Neuromuscular juntion and exocytosis – how botox works

Table of Content

Exocytosis and Neuromuscular Junction
The Underlying Affect of Botox in our System

Botulinum neurotoxin A, (BoNT-A), commonly known as Botox, is a type of neurotoxin that targets the neuromuscular junction (Merchand-Pauvert, V., Aymard, C., Giboin, L., Dominici, F., Rossi, A., & Mazzocchino, R. (2012)). The neurotoxin is produced by an anaerobic bacterium of the Clostridium protein that is very famous and commonly known as it is used for cosmetic purposes such as smoothening wrinkles on our faces, migraines and so on. Botulinum neurotoxin A is so successful in what it is intended to do because of its natural ability to target the neuromuscular junction. Botox is a natural neurotoxin that naturally has an affinity and attraction to target the neuromuscular junction when it is injected into anima (Merchand-Pauvert, V. et. al, (2012)). The neuromuscular junction is a specialized type of synapse formed between the muscle cells and neurons.

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Because of the Botox, when it is injected it causes a disturbance between the synapses. Botulinum neurotoxin A works by preventing the release of a neurotransmitter, acetylcholine, from the neurotransmitter junction, which does not allow the signal to travel pass through to be converted back into an electrical signal (Alberts, 2010).

Next, Botulinum neurotoxin A has another affect on another process that occurs during nerve signaling and the transportation of chemical signals that cause muscles to contract. Botox prevents or disrupts the path of a neurotransmitter from leaving the cell, which is essentially the disruption exocytosis (Botulinum toxin, 2013). By blocking the neuromuscular junction, the neurotransmitter is not allowed to leave the cell and transmit a nerve impulse to the muscle, causing it to contract (Medical Device Source, 2013) . Exocytosis is the process by which a molecule is secreted out of the cell (Alberts, 2010). In doing this, this introduces another roadblock for the neurotransmitter to continue onto its path to reach the muscle cell, which does not allow it flow continuously. Finally, from the knowledge gained, to answer the question of how Botox works is through the disruption of the neuromuscular junction and by preventing neurotransmitters from leaving the muscular junction, which avoids exocytosis. By preventing the neurotransmitter from leaving the neuromuscular junction, the signal cannot reach the muscle cell and it to contract. This would then cause the muscle to relax, causing less flow of nerve impulse to the muscle. Because of this, wrinkles become smooth again, and in the case of the journal, Botox caused a depression of recurrent inhibition in the spinal pathway (Merchand-Pauvert, V. et. al, (2012)).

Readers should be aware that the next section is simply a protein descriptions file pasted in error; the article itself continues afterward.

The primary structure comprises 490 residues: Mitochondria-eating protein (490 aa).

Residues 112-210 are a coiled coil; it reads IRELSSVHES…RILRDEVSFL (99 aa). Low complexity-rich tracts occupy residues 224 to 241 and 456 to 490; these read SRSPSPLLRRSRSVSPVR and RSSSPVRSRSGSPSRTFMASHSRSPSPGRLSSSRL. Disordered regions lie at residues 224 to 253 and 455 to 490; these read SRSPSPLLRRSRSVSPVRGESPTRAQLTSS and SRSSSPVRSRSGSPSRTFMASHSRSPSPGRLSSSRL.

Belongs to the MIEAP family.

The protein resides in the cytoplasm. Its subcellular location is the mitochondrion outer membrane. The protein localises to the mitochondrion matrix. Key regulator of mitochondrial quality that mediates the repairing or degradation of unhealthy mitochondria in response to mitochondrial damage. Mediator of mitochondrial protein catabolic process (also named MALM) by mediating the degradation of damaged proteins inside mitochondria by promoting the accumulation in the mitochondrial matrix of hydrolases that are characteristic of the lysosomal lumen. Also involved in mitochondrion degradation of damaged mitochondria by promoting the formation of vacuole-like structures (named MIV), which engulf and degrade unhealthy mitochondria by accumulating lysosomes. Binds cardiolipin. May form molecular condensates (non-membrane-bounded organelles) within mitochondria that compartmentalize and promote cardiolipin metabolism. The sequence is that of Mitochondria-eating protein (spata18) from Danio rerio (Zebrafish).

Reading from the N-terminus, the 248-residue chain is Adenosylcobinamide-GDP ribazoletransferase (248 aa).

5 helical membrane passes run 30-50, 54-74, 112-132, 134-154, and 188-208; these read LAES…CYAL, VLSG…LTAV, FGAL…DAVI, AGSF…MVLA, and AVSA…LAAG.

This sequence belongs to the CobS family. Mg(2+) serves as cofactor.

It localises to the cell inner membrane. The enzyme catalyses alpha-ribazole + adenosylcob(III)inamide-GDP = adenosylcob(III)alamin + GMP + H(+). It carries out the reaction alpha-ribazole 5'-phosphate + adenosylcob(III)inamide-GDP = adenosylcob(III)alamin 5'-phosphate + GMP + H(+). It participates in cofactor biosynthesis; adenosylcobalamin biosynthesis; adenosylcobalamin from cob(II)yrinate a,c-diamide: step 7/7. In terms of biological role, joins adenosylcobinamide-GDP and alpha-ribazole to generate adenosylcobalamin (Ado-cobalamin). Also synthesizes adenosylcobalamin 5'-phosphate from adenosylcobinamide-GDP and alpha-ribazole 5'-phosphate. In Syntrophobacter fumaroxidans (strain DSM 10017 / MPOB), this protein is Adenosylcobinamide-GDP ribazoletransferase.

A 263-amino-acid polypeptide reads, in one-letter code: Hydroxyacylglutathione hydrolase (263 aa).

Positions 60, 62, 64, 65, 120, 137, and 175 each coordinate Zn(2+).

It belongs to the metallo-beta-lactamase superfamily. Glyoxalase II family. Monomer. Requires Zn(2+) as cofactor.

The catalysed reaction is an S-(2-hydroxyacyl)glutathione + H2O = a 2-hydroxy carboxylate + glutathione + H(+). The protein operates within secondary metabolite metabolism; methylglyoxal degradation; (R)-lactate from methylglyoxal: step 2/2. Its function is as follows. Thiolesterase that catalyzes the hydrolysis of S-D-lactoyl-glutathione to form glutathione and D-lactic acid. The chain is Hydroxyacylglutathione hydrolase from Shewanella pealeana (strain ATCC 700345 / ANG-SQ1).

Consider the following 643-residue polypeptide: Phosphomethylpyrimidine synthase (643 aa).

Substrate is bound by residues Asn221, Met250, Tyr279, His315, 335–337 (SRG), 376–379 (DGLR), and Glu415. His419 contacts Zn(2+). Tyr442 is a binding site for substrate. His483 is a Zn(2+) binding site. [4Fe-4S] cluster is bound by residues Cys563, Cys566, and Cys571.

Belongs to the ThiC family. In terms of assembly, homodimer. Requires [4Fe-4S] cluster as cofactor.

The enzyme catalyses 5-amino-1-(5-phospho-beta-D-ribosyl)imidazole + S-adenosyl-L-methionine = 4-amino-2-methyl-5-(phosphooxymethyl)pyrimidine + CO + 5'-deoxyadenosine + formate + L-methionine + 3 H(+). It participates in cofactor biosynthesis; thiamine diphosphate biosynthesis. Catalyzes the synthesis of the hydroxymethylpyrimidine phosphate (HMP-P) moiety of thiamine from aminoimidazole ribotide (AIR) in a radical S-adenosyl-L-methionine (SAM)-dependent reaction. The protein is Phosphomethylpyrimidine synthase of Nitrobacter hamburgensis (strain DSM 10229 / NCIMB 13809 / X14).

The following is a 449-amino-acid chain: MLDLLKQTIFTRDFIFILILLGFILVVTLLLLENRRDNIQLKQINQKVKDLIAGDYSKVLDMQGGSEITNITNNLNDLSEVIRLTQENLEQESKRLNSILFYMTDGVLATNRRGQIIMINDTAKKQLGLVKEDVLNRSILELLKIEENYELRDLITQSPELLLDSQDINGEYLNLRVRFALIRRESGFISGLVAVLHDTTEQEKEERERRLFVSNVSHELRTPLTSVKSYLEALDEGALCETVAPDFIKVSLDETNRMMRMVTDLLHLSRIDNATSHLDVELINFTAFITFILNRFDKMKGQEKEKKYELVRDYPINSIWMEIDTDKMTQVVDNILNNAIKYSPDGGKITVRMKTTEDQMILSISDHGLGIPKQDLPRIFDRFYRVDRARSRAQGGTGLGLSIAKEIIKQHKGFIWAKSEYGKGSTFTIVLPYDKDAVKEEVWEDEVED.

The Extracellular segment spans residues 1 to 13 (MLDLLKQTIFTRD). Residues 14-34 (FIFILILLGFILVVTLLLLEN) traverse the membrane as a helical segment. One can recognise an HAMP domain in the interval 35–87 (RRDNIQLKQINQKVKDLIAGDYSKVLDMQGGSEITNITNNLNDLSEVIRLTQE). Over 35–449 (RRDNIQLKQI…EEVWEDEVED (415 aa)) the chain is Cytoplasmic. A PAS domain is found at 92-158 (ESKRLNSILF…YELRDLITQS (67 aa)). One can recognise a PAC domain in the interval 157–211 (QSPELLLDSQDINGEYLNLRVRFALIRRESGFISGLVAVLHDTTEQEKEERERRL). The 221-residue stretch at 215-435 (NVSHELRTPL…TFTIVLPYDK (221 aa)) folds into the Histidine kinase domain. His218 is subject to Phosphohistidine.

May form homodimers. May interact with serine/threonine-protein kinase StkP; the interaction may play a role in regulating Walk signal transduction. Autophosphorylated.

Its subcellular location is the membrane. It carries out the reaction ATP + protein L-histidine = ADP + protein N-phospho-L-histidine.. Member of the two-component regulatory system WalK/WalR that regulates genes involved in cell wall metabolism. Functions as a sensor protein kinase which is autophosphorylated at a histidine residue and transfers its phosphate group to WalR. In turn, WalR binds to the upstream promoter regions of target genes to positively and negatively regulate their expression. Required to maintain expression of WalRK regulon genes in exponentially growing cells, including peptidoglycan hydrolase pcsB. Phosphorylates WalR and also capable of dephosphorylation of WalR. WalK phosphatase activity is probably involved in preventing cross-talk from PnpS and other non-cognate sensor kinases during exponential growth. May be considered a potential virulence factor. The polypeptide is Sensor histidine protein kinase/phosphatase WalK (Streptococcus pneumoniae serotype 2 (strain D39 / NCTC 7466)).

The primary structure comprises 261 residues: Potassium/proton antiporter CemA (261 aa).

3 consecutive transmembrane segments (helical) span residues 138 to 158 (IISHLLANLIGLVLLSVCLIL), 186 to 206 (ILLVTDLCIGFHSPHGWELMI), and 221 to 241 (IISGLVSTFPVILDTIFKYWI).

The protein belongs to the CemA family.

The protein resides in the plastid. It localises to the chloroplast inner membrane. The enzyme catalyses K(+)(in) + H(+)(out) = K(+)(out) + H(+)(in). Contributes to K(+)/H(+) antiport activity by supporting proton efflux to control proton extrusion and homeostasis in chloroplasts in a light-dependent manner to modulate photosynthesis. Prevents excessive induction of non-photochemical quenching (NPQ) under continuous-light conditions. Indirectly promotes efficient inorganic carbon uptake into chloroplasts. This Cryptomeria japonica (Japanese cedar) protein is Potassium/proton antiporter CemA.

The purpose to Botox is the neurotoxins natural ability to target to the neuromuscular junction naturally and how it can prevent exocytosis from occurring. Because of this key feature is why it has become wildly popular to those how can afford to have this procedure done to them. This concludes to the main question of how Botox works, which is it affinity to disrupt all nerve passages.

Alberts, B. (2010). Essential Cell Biology (3. ed.). New York, N.Y.: Garland Science

Botulinum Toxin. Retrieved October 22, 2013, from

Merchand-Pauvert, V., Aymard, C., Giboin, L., Dominici, F., Rossi, A., & Mazzocchino, R. (2012). Beyond muscular effects: depression of spinal recurrent inhibition after botulinum neurotoxin A. The Journal of Physiology, 591(4), 1017-1029.

Medical Device Source. Retrieved October 22, 2013, from

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